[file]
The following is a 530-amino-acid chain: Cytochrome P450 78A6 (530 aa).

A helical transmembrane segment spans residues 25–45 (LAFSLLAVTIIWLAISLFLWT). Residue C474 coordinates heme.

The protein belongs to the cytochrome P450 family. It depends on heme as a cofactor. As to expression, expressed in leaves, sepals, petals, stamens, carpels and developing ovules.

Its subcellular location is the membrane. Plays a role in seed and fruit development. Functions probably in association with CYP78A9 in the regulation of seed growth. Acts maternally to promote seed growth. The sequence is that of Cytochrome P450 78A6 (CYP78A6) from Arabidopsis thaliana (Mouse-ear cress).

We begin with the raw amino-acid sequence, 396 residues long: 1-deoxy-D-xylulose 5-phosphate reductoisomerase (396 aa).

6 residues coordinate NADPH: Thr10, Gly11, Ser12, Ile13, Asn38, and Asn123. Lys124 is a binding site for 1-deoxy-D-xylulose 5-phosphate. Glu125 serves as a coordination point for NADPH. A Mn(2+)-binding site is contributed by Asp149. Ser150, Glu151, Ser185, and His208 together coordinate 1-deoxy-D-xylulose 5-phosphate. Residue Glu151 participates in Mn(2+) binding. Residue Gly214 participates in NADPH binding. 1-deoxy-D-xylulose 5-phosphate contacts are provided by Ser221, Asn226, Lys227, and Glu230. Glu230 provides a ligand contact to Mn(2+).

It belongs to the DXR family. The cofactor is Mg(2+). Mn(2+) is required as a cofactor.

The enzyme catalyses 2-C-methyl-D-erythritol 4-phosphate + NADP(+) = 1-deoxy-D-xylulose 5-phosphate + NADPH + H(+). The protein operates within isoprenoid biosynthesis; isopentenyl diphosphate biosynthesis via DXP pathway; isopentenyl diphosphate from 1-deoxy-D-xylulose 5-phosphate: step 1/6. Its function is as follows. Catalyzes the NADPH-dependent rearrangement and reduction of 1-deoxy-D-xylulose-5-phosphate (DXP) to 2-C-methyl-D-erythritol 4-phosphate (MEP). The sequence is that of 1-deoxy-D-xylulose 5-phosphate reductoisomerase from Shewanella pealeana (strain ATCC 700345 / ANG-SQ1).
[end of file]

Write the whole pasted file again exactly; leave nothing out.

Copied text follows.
The following is a 530-amino-acid chain: Cytochrome P450 78A6 (530 aa).

A helical transmembrane segment spans residues 25–45 (LAFSLLAVTIIWLAISLFLWT). Residue C474 coordinates heme.

The protein belongs to the cytochrome P450 family. It depends on heme as a cofactor. As to expression, expressed in leaves, sepals, petals, stamens, carpels and developing ovules.

Its subcellular location is the membrane. Plays a role in seed and fruit development. Functions probably in association with CYP78A9 in the regulation of seed growth. Acts maternally to promote seed growth. The sequence is that of Cytochrome P450 78A6 (CYP78A6) from Arabidopsis thaliana (Mouse-ear cress).

We begin with the raw amino-acid sequence, 396 residues long: 1-deoxy-D-xylulose 5-phosphate reductoisomerase (396 aa).

6 residues coordinate NADPH: Thr10, Gly11, Ser12, Ile13, Asn38, and Asn123. Lys124 is a binding site for 1-deoxy-D-xylulose 5-phosphate. Glu125 serves as a coordination point for NADPH. A Mn(2+)-binding site is contributed by Asp149. Ser150, Glu151, Ser185, and His208 together coordinate 1-deoxy-D-xylulose 5-phosphate. Residue Glu151 participates in Mn(2+) binding. Residue Gly214 participates in NADPH binding. 1-deoxy-D-xylulose 5-phosphate contacts are provided by Ser221, Asn226, Lys227, and Glu230. Glu230 provides a ligand contact to Mn(2+).

It belongs to the DXR family. The cofactor is Mg(2+). Mn(2+) is required as a cofactor.

The enzyme catalyses 2-C-methyl-D-erythritol 4-phosphate + NADP(+) = 1-deoxy-D-xylulose 5-phosphate + NADPH + H(+). The protein operates within isoprenoid biosynthesis; isopentenyl diphosphate biosynthesis via DXP pathway; isopentenyl diphosphate from 1-deoxy-D-xylulose 5-phosphate: step 1/6. Its function is as follows. Catalyzes the NADPH-dependent rearrangement and reduction of 1-deoxy-D-xylulose-5-phosphate (DXP) to 2-C-methyl-D-erythritol 4-phosphate (MEP). The sequence is that of 1-deoxy-D-xylulose 5-phosphate reductoisomerase from Shewanella pealeana (strain ATCC 700345 / ANG-SQ1).